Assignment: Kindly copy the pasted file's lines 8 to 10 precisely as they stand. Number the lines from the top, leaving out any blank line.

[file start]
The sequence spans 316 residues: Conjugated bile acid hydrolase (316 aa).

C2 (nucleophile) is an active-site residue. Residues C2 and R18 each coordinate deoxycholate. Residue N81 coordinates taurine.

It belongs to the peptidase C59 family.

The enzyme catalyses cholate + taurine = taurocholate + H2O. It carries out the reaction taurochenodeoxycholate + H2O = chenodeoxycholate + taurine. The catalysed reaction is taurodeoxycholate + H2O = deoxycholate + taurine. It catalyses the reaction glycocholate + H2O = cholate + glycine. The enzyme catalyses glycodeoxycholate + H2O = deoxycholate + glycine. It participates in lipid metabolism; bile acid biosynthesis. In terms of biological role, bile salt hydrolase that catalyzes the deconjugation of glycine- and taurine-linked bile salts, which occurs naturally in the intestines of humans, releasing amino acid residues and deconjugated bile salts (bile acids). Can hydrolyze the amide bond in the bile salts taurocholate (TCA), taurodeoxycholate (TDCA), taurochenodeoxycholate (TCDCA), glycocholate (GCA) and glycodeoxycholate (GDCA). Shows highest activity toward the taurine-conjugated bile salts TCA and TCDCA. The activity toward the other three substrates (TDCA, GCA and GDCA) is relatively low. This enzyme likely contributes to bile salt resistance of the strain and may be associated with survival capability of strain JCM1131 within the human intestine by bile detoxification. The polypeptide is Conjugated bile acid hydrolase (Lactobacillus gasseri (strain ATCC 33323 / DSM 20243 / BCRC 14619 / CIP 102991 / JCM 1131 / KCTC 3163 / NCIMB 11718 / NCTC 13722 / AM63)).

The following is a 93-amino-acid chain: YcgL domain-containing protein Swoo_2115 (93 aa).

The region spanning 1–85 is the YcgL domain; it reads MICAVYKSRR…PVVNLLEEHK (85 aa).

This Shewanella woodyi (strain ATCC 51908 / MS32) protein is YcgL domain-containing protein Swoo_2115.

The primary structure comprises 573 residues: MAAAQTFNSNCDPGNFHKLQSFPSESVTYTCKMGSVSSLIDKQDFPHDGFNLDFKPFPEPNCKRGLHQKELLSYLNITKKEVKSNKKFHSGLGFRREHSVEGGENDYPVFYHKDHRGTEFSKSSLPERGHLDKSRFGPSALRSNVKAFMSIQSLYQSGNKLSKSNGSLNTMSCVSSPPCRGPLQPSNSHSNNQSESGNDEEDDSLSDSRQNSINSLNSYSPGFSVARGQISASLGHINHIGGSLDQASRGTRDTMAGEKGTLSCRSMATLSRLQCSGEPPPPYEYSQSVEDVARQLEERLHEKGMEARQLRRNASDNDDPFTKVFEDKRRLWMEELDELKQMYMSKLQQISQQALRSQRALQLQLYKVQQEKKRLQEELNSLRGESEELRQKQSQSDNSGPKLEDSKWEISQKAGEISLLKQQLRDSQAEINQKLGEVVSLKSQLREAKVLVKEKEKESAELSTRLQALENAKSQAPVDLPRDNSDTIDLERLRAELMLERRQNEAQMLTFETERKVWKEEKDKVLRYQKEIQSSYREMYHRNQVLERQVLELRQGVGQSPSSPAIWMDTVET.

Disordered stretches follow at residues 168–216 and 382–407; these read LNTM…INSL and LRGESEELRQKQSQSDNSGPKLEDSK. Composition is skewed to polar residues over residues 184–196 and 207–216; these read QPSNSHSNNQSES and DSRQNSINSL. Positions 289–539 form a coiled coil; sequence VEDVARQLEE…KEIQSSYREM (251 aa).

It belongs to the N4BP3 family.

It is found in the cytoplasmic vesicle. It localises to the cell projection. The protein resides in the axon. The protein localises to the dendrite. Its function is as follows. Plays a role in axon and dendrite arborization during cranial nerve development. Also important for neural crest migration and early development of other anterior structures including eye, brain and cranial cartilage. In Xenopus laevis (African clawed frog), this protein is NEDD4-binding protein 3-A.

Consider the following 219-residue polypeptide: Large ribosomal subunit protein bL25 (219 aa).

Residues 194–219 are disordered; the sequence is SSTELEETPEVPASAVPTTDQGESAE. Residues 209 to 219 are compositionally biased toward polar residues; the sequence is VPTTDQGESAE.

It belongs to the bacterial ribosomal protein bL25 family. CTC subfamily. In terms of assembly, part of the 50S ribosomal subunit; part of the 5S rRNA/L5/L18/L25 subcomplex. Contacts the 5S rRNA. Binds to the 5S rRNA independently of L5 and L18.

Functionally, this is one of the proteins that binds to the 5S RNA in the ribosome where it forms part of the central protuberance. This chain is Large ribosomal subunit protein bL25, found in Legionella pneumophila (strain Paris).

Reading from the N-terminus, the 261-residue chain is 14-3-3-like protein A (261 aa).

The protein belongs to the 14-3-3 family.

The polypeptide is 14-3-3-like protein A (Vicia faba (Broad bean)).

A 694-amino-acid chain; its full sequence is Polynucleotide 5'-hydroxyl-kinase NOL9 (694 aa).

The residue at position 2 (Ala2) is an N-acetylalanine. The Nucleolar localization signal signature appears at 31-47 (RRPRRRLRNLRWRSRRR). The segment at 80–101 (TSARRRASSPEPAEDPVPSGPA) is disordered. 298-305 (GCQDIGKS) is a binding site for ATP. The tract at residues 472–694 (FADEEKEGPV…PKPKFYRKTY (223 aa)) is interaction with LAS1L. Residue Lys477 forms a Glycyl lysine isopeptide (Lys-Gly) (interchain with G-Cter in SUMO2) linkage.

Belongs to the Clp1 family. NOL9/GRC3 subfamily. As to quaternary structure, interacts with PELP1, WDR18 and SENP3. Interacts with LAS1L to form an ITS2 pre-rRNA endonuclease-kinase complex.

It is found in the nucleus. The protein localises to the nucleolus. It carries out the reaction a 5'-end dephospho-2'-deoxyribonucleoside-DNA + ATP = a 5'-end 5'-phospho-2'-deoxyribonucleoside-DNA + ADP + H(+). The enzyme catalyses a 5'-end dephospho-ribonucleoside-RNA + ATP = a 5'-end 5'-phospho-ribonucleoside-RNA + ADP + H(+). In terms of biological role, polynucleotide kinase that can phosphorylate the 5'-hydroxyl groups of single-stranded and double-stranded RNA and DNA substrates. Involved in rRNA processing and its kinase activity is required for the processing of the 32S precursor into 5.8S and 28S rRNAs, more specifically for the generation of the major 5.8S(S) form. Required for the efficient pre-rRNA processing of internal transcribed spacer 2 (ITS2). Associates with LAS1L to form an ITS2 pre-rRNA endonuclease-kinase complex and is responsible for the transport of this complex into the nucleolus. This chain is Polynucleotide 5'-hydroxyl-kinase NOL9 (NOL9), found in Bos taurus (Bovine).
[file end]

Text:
The primary structure comprises 573 residues: MAAAQTFNSNCDPGNFHKLQSFPSESVTYTCKMGSVSSLIDKQDFPHDGFNLDFKPFPEPNCKRGLHQKELLSYLNITKKEVKSNKKFHSGLGFRREHSVEGGENDYPVFYHKDHRGTEFSKSSLPERGHLDKSRFGPSALRSNVKAFMSIQSLYQSGNKLSKSNGSLNTMSCVSSPPCRGPLQPSNSHSNNQSESGNDEEDDSLSDSRQNSINSLNSYSPGFSVARGQISASLGHINHIGGSLDQASRGTRDTMAGEKGTLSCRSMATLSRLQCSGEPPPPYEYSQSVEDVARQLEERLHEKGMEARQLRRNASDNDDPFTKVFEDKRRLWMEELDELKQMYMSKLQQISQQALRSQRALQLQLYKVQQEKKRLQEELNSLRGESEELRQKQSQSDNSGPKLEDSKWEISQKAGEISLLKQQLRDSQAEINQKLGEVVSLKSQLREAKVLVKEKEKESAELSTRLQALENAKSQAPVDLPRDNSDTIDLERLRAELMLERRQNEAQMLTFETERKVWKEEKDKVLRYQKEIQSSYREMYHRNQVLERQVLELRQGVGQSPSSPAIWMDTVET.

Disordered stretches follow at residues 168–216 and 382–407; these read LNTM…INSL and LRGESEELRQKQSQSDNSGPKLEDSK. Composition is skewed to polar residues over residues 184–196 and 207–216; these read QPSNSHSNNQSES and DSRQNSINSL. Positions 289–539 form a coiled coil; sequence VEDVARQLEE…KEIQSSYREM (251 aa).

It belongs to the N4BP3 family.